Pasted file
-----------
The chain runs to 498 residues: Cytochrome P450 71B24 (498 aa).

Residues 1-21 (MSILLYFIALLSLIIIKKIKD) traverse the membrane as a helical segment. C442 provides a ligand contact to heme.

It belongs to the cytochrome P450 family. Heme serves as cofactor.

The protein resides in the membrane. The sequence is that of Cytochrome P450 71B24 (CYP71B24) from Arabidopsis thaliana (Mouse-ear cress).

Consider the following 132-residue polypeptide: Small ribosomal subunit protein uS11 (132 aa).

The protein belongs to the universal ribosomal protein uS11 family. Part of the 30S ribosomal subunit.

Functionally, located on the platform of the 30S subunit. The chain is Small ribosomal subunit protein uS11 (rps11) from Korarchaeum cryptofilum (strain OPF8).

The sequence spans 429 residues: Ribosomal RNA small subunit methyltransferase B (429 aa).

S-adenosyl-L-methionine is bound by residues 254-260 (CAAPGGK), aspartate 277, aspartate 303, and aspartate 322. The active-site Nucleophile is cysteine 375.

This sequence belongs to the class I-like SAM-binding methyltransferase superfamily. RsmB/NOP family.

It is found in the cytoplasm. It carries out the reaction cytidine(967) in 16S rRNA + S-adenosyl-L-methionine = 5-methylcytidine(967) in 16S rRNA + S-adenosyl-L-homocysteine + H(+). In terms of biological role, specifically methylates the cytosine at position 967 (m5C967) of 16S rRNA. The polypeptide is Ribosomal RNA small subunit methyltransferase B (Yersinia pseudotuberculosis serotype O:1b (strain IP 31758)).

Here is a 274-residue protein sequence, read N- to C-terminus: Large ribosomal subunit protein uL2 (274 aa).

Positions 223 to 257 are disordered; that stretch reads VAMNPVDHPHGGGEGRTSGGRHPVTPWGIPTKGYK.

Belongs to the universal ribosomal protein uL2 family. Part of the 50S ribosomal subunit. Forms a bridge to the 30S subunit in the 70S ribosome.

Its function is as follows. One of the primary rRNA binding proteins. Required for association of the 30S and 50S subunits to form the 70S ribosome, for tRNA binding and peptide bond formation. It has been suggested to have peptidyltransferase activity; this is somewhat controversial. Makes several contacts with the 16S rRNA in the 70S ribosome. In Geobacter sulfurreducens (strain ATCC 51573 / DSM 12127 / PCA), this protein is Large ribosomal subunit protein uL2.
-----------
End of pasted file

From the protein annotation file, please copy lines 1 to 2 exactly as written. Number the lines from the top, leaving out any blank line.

The chain runs to 498 residues: Cytochrome P450 71B24 (498 aa).

Residues 1-21 (MSILLYFIALLSLIIIKKIKD) traverse the membrane as a helical segment. C442 provides a ligand contact to heme.